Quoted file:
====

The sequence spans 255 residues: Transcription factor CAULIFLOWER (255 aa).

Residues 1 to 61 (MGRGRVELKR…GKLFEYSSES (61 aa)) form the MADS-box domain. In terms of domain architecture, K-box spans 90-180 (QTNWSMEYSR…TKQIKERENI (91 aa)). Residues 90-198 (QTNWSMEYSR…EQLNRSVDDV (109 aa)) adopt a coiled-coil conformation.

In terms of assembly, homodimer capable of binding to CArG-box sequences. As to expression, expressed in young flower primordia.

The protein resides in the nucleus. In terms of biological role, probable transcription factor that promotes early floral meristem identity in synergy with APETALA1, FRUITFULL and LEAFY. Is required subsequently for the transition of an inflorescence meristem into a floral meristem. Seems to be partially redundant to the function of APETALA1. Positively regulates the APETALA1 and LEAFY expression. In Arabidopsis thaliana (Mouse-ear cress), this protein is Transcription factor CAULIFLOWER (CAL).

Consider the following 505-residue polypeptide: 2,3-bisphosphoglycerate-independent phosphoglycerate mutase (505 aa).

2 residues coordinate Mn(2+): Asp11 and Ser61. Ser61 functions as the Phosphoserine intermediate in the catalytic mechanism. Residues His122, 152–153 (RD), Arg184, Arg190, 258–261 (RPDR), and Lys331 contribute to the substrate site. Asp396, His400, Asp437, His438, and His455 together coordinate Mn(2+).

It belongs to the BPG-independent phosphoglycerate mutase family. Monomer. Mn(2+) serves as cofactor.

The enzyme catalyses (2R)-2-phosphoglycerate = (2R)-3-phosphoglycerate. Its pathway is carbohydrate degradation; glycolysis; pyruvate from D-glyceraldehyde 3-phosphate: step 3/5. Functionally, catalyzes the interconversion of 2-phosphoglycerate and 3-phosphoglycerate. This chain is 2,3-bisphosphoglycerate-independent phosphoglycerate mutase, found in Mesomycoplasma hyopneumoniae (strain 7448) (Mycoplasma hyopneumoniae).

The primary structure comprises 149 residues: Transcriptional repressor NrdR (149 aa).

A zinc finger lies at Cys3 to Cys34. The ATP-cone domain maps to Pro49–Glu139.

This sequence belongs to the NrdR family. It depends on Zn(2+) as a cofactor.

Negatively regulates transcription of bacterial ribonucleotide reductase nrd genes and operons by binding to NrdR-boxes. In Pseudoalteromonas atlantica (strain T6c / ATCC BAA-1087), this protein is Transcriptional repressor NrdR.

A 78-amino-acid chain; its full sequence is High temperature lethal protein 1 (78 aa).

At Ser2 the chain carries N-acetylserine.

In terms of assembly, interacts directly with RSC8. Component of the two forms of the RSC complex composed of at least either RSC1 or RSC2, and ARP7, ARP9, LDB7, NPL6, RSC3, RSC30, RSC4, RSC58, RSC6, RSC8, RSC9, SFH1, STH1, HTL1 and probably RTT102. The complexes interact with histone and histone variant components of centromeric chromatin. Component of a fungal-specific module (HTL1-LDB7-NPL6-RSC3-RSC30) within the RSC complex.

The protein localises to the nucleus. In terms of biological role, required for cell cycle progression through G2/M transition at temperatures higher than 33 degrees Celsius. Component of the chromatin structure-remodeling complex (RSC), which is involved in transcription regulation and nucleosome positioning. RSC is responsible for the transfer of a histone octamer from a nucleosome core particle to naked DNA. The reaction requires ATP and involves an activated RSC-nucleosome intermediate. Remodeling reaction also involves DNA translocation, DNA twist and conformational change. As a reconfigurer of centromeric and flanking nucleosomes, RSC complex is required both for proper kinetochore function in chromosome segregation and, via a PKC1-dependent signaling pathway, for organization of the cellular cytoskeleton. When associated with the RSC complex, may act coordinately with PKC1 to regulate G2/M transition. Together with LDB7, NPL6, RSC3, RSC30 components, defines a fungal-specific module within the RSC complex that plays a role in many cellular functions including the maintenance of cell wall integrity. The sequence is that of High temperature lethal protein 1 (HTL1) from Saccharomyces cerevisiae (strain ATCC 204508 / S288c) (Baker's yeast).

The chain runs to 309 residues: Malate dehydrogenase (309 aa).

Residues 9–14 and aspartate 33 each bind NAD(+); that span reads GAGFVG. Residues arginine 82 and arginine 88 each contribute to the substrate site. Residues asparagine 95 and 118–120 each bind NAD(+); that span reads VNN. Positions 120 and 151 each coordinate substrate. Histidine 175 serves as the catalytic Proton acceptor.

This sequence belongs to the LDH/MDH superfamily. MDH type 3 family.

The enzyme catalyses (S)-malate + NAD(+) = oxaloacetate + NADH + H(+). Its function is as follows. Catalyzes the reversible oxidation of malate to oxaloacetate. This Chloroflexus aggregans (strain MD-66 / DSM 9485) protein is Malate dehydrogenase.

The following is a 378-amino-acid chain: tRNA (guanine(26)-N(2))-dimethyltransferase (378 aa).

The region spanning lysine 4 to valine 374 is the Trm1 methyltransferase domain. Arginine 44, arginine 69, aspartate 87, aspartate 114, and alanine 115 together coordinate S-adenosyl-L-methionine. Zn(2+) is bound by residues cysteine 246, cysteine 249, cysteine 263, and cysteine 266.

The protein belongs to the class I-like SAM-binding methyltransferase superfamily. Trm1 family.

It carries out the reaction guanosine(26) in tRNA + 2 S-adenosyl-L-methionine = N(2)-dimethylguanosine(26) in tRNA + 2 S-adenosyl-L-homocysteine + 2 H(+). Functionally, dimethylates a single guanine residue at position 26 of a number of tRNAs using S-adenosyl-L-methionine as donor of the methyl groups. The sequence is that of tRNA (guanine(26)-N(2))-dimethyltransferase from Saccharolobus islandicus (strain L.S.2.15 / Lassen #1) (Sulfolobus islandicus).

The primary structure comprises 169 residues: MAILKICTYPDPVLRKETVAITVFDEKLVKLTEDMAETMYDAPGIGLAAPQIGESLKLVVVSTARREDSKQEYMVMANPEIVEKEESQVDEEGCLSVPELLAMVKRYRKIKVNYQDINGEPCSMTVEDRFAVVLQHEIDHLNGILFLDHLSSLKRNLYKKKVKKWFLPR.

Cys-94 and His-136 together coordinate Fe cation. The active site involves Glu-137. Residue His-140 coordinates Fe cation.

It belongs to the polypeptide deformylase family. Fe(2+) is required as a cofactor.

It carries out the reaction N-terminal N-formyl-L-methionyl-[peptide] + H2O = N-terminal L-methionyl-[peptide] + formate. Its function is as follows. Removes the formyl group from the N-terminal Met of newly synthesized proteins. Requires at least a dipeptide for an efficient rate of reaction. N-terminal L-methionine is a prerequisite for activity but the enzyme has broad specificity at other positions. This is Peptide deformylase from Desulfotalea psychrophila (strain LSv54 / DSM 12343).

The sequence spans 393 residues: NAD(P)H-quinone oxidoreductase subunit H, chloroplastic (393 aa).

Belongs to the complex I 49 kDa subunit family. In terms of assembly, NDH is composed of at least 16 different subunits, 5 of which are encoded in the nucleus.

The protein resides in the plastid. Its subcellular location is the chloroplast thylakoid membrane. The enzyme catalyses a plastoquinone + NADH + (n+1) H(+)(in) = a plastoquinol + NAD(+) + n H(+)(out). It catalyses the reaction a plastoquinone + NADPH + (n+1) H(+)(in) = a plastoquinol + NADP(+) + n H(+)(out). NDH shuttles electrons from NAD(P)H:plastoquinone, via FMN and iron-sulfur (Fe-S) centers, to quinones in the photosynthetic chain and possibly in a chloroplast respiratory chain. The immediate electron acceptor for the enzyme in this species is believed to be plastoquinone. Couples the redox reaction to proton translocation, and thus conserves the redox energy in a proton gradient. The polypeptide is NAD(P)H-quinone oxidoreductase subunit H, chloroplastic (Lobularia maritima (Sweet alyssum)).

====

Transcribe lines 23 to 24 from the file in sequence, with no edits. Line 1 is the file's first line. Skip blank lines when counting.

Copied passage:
The protein belongs to the class I-like SAM-binding methyltransferase superfamily. Trm1 family.

It carries out the reaction guanosine(26) in tRNA + 2 S-adenosyl-L-methionine = N(2)-dimethylguanosine(26) in tRNA + 2 S-adenosyl-L-homocysteine + 2 H(+). Functionally, dimethylates a single guanine residue at position 26 of a number of tRNAs using S-adenosyl-L-methionine as donor of the methyl groups. The sequence is that of tRNA (guanine(26)-N(2))-dimethyltransferase from Saccharolobus islandicus (strain L.S.2.15 / Lassen #1) (Sulfolobus islandicus).